I think the best way to highlight the recipe for muscle gain is to talk about an unlikely situation. Beyond Macros coach, Jackie, put on 1.3lbs of muscle while losing 8lbs of fat. She added muscle without a surplus. But how?!
Well proper macronutrient balance and following the progressive 3-month Beyond Macros hypertrophy program that she wrote were major factors.
Another client, Kyle Forrest added 3.8lbs of muscle while losing 7lbs of fat. For Kyle, the recipe was 4-pronged.
- He was eating the right balance of macros
- He followed new training programs that added volume and challenged his muscles like he was a newbie all over again
- He was on paternity leave
- with lower stress levels
- …and better sleep than normal.
So, from these fringe cases of muscle gain on a deficit, we can tease out the baseline principles necessary to add pure muscle as a CrossFitter or weightlifter, and how to maximize from there.
Nutrition for CrossFit Mass Gain
The number one factor here is protein intake. Studies seem to show that above about 0.82g of protein per pound of bodyweight per day (1.82g per kilo) for resistance trained athletes is the average intake where additional protein is used for energy vs. muscle building.
Other studies show at a calorie deficit, eating more protein spares muscle from being broken down during weight loss.
For Jackie and Kyle, protein intakes were set at about 1g per pound of bodyweight per day(2.2g per kilo) , and they would frequently.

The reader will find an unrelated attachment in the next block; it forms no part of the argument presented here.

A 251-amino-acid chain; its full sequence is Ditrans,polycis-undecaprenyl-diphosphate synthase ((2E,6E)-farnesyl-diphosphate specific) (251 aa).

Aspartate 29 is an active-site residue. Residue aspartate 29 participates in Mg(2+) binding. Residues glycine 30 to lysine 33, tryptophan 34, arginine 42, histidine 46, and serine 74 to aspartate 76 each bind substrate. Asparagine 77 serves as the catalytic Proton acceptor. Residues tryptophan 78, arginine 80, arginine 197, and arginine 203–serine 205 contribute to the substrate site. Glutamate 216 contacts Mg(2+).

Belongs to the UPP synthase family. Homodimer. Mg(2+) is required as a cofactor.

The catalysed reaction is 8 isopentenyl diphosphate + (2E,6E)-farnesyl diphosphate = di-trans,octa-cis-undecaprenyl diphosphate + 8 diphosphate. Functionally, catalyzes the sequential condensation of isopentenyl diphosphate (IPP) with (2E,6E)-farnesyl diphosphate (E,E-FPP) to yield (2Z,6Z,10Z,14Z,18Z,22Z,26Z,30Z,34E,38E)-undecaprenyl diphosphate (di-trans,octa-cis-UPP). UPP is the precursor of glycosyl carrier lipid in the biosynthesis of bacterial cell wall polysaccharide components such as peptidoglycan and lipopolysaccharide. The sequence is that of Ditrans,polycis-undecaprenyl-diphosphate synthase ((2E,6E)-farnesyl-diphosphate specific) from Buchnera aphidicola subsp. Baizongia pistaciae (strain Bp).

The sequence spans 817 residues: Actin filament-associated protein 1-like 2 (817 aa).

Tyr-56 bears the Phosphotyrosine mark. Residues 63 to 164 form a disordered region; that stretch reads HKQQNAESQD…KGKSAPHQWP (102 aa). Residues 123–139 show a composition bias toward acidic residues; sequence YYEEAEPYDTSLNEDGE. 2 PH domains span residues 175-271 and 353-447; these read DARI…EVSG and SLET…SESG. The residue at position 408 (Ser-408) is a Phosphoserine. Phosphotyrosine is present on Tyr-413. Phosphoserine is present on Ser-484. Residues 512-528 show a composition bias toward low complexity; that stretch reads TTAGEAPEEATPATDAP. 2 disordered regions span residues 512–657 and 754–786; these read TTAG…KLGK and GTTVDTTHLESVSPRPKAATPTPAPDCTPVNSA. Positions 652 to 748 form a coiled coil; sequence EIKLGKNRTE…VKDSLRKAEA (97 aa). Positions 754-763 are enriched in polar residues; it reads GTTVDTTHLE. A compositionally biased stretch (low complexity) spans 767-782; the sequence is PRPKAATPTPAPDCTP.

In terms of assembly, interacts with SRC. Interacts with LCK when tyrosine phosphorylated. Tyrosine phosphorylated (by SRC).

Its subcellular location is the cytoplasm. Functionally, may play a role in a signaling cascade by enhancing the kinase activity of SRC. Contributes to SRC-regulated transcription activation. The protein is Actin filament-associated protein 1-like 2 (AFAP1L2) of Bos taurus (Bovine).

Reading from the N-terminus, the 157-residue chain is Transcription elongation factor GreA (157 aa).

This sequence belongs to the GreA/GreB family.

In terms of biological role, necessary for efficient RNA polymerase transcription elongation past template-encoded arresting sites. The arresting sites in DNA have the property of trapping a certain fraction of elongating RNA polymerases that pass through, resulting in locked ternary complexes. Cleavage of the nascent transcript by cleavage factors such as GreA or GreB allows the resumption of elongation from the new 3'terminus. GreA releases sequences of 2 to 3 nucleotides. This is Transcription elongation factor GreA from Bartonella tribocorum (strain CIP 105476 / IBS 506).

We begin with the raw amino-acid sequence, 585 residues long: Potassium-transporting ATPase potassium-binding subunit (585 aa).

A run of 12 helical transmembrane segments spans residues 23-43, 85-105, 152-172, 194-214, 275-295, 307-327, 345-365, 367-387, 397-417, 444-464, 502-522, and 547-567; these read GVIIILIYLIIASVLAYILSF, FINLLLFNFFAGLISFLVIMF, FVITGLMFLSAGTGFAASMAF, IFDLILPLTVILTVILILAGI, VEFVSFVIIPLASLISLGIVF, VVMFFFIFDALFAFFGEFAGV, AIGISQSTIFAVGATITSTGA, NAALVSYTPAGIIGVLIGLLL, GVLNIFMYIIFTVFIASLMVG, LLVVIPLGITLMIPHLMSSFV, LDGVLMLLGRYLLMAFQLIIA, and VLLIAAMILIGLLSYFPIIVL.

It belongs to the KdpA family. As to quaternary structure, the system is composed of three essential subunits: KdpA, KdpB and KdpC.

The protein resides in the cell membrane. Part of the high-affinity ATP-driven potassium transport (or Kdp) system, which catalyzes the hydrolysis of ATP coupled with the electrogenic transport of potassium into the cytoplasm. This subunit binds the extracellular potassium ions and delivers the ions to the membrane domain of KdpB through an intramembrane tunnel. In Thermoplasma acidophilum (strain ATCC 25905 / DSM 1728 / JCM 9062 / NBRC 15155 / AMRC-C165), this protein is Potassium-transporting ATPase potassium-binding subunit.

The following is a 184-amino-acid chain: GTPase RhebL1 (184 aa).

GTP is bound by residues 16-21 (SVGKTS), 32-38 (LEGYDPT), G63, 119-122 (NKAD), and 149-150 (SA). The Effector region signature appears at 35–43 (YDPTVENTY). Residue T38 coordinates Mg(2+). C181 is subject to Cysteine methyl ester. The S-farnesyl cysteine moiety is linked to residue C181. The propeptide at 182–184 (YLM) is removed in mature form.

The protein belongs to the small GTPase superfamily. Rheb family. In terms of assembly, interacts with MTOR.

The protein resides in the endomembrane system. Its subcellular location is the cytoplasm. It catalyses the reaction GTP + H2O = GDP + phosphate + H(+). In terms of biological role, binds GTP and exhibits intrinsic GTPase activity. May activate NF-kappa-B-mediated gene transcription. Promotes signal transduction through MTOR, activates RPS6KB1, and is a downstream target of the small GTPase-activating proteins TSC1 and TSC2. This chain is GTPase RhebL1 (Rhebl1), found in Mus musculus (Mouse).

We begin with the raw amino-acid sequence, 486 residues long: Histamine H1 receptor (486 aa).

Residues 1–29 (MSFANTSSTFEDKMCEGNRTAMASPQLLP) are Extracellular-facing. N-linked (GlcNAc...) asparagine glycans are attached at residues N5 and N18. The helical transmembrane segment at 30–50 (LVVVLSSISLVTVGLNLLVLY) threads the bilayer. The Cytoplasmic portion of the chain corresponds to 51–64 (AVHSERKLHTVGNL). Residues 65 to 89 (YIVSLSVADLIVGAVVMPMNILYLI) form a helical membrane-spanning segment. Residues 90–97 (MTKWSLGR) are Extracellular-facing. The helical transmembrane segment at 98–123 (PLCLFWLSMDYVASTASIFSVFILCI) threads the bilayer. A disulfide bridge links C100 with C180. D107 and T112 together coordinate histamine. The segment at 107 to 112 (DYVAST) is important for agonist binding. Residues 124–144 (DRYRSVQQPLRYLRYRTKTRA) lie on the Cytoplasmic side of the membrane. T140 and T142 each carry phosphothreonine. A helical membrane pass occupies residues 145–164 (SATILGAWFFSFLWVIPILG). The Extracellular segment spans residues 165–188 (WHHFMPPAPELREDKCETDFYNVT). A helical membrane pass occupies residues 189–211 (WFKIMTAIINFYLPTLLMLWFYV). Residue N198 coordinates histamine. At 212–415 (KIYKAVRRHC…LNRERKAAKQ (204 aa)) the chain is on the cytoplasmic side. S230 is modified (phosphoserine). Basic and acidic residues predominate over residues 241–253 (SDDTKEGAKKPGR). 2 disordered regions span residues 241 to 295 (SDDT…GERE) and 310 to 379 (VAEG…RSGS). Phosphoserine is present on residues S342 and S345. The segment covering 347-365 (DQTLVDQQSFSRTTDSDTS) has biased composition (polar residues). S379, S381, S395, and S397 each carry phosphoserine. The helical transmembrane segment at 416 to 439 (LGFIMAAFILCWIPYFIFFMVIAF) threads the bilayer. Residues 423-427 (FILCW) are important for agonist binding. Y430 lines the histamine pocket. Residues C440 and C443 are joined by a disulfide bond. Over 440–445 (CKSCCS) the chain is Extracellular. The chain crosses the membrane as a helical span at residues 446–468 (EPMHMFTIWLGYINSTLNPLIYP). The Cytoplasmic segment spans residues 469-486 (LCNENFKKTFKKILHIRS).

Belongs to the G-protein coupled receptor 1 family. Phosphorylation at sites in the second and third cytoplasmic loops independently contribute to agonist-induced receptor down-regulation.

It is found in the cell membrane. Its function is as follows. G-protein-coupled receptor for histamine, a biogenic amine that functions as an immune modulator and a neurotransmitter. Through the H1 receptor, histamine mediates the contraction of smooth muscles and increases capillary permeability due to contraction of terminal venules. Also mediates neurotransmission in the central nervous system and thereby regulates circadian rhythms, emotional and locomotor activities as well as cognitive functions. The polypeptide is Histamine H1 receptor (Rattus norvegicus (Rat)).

For more detail on calculating your calories and macros for mass gain, you can check out our Complete Guide to Calorie & Macro Counting for CrossFitters.
With that said, bodybuilders will generally eat a 20%+ calorie surplus for mass gain. From experience I’ve seen a lot of fat gain at that level. I now believe 10-15% above maintenance is plenty for CrossFitters or weightlifters. For performance athletes this is a lean mass marathon, not sprint intervals depending on when the next bodybuilding show is.
Now onto the other 4 key ingredients of the recipe.
Hypertrophy Work for CrossFit Mass Gain
Hypertrophy is hard. Especially in a weightlifting or CrossFit context.
CrossFit tends to be biased more towards metabolic conditioning than the weightlifting volume and progressive load necessary for muscle hypertrophy. Although you will definitely make some newbie gains when starting CrossFit. But to get yoked like Dan Bailey, you need to be doing some hypertrophy assistance work in ADDITION to Crossfit. And these top men and women do are doing the same process.
As for weightlifting, you’d think that doing all that barbell work in weightlifting would translate to muscle gain. I mean look at Klokov, right? Delts for days!
How about looking at Bulgarian lifters from the 80’s in the lighter weight classes. They look like vascular twigs with 200kg above their heads. Olympic lifts don’t necessarily translate to mass! And, hypertrophy work rarely fits into the program because it is often at the expense of opportunities to develop maximal power output or maximal strength.
So, you can’t just eat calorie surplus, extra protein, and gain mass. You should really be adding in some assistance work like coach Jackie’s 3-Month DB Hypertrophy program that was designed to be done with the equipment you can find at any CrossFit gym so you don’t have to deal with multiple memberships.
Wow! That’s NEAT!
NEAT, or Non-Exercise Activity Thermogenesis plays a massive role in making sure you don’t get fat on a calorie surplus.
- This is all the things you do while you’re not wearing your favorite Lulu’s and planning to get your sweat on. Think about what an activity tracker would be tracking, outside of the gym.
- It’s the steps you take on the way to the bathroom.